Adult Development and Aging

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Prentice Hall, 2002 - Psychology - 624 pages
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This comprehensive book helps readers process a clear picture of adult development and aging with the help and results of intensive scientific research. It challenges common stereotypes about this subject matter, and interprets the research data into an optimistic yet realistic appraisal of the many problems faced by the elderly in today's society.Chapter topics look at independence and intimacy in young adulthood; responsibility and failure in the middle years; the reintegration or despair of later life; research methodology; families; careers; personality development; learning and memory; intellectual and biological development; mental disorders; and death and bereavement. For individuals who want to view the potential richness of life—at all stages, and/or understand the lives of older adults they may care for.

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Contents

CHAPTER
1
CHAPTER
10
CHAPTER 2
31
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About the author (2002)

K. Warner Schaie, PhD, is an Evan Pugh Professor of Human Development and Psychology and director of the Gerontology Center at Pennsylvania State University. He has previously held professional appointments at the University of Nebraska, West Virginia University, and the University of Southern California. Dr. Schaie received his BA from the University of California - Berkeley and his MS and PhD degrees from the University of Washington, all in psychology. He is the author or editor of 26 books and over 200 journal articles and chapters related to the study of human aging. Dr. Schaie is the recipient of the Distinguished Scientific Contributions Award of the American Psychological Association and of the Robert W. Kleemeier Award for Distinguished Research Contributions from the Gerontological Society of America. He was awarded the honorary degree of Dr. phil. h.c. by the Friedrich-Schiller-University of Jena, Germany.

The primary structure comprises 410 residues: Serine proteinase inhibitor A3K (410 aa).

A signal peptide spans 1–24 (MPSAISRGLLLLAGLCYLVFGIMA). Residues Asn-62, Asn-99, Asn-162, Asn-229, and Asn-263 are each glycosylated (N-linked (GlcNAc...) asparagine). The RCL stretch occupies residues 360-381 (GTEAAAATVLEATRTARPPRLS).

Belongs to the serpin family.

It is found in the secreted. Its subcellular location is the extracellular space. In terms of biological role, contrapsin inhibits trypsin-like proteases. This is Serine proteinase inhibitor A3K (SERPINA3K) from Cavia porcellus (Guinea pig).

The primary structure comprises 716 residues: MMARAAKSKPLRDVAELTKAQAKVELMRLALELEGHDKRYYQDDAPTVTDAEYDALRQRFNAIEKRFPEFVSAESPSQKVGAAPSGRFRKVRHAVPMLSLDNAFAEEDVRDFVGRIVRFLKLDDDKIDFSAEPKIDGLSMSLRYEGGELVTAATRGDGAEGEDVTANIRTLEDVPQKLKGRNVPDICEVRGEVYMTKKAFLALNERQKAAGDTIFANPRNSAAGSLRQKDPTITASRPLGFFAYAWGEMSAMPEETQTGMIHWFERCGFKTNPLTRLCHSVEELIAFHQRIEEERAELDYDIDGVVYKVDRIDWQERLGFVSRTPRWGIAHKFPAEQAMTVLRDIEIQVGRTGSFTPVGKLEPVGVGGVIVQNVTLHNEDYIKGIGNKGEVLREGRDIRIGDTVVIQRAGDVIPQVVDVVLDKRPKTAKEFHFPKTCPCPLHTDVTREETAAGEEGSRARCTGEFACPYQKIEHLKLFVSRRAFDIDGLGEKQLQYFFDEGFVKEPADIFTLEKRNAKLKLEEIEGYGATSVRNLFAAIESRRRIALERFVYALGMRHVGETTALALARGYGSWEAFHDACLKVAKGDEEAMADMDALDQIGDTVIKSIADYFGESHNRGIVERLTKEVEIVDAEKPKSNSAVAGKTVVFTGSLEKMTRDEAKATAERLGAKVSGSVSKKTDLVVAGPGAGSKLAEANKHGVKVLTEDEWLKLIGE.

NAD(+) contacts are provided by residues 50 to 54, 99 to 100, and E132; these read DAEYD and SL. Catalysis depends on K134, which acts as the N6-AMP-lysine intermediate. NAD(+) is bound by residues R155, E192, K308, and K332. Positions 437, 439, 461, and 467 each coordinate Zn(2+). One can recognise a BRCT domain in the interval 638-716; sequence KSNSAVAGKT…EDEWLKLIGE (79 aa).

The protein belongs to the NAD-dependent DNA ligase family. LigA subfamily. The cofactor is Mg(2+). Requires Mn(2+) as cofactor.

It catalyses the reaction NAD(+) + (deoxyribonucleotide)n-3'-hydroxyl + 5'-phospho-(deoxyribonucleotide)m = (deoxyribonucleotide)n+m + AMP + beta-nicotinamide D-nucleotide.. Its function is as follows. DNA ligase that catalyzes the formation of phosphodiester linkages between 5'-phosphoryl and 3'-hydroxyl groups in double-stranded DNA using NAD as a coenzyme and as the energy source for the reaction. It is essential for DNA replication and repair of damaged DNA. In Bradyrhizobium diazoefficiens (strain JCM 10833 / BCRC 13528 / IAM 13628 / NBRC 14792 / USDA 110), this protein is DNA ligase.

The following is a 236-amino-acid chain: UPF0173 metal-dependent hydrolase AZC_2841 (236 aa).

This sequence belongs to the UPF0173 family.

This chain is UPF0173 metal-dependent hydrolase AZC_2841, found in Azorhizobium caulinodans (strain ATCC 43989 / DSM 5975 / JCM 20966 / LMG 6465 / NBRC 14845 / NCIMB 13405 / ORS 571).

Sherry L. Willis is Professor of Human Development at The Pennsylvania State University. She received her Ph.D. in Educadtional Psychology from the University of Texas at Austin. Her research interests include: adult cognitive development with a focus on middle age, cognitive training in later adulthood, and everyday problem solving in adulthood. She is a co-director of the Seattle Longitudinal Study with K. Warner Schaie, and has co-authored the textbook Adult Development and Aging, Fifth Edition. She is co-editor of two other books on midlife: Life in the Middle (with J. Reid) and The Baby Boomers (with S. Whitbourne). She is a Fellow of the Gerontological Society of America, the American Psychological Society, and Divisions 15 and 20 of the American Psychological Association, and a past-president of APA Division 20, Adult Development and Aging (1993-1994). In 1992, she received the Pattishall Distinguished Research Award and in 1999 the Pennsylvania State University Faculty Scholar Medal for Outstanding Achievement.

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